Async Flips and non-fullscreen windows

Using Ubuntu 20.10 with two X-screens, we are drawing into our main stimulus display (X-screen 1) using synchronous flips without issue. I also wanted to open a small non-fullscreen window on the operator screen (X-screen 0 showing the MATLAB interface), where I can lazily draw the subject eye position (i.e. timing or fidelity is totally not an issue). I use PsychImaging to open both windows. As I don’t want to cause any timing delays for my stimulus, I exerpimented with ASync flips. The first async flip is fine, but if I draw before it completes, then I get an error:

Error in function gluDisk: 	Usage error
Tried to draw into onscreen window with async flip pending and imaging pipeline off. Forbidden!

However, I did use the imaging pipeline to open both windows. My workaround is to use AsyncFlipCheck as a conditional for drawing, but just wondered if this was strictly necessary as the docs for asyncflip suggest we can draw during the async state when the imaging pipeline is used?

That’s because the pipeline didn’t really enable if you didn’t specify some ‘AddTask’ that actually requires it. PsychImaging('OpenWindow') on itself just turns into Screen('OpenWindow') in such scenarios, as the pipeline does come with a small amount of overhead if actually enabled, so one wants to avoid redundant enables. PsychImaging('AddTask', 'General', 'UserVirtualFramebuffer') will enable a minimal pipeline and then it likely would work.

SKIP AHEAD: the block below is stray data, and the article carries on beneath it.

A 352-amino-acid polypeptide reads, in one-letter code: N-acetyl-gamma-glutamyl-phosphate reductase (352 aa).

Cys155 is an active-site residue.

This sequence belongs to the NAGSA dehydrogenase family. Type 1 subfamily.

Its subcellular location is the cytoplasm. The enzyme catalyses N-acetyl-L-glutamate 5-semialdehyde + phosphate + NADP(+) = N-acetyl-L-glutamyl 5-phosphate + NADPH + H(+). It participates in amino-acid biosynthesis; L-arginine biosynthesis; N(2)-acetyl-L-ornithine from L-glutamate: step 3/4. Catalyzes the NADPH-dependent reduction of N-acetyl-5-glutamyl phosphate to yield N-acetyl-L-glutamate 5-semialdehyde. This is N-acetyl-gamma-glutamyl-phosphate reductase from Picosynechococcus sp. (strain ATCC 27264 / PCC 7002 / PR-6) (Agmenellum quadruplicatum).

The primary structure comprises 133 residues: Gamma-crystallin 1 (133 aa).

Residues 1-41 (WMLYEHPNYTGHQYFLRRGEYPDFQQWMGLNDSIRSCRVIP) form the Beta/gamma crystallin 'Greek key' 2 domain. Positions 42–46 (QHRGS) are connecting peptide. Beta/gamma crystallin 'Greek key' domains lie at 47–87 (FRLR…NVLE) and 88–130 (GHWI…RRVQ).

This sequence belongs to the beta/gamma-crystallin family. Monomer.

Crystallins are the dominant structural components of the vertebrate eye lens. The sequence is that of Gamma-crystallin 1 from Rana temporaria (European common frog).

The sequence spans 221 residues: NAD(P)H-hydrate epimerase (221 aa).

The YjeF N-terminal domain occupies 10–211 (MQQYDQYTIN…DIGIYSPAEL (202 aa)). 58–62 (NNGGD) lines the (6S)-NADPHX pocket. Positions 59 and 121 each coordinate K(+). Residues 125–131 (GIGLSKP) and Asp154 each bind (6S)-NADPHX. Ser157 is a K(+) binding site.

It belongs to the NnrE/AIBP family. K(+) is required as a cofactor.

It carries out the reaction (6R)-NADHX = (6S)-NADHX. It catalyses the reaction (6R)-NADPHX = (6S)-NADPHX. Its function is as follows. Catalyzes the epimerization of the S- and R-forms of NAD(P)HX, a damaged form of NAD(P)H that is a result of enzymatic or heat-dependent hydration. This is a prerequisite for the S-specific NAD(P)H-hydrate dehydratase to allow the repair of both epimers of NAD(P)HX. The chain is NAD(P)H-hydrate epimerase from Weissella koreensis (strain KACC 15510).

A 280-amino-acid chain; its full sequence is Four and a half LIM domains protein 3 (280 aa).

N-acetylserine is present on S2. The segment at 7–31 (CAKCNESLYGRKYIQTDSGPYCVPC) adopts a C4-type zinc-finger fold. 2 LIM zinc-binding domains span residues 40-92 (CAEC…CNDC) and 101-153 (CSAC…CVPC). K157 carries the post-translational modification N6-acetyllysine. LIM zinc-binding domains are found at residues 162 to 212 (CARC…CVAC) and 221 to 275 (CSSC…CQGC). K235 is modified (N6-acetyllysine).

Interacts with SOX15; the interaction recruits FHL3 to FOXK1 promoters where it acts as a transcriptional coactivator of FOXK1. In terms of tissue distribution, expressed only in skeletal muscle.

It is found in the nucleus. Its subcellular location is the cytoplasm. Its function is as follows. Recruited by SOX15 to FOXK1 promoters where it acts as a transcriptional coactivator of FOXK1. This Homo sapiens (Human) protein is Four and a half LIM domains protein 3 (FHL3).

But a better way for your case is just to call Screen('Flip', win, [], [], 2) to run that windowed window without vsync or blocking waits for flip completion. Much simpler, less overhead, given that you won’t mind some potential minimal tearing.


Indeed, I just reread the documentation for PsychImaging('AddTask', 'General', 'UseFastOffscreenWindows') and see it doesn’t enable the pipeline if used alone (this is my basic setup if I don’t enable a 32bit buffer etc.), thats why it gave me that error.

And yes, the asynchronous Screen('Flip',win,[],[],2) works just as well (or better) for my purpose. I remember testing a few years ago and came away with the impression the AsyncFlip was faster, but I just did some profiling and both AsyncFlip and Flip[dontsync=2] take about 1.1ms to return, so there is not any advantage as far as I can see.

The resultant performance is great (at least on Linux). Our main stimulus is procedurally animated in real-time and no frames are lost on the stimulus display when also drawing the eye position and some other stuff to the non-fullscreen window. I initially put in a frame-throttle (draw the eye position every N frames of the stimulus to reduce overhead), but can see no difference with that throttle engaged in terms of performance and dropped frames.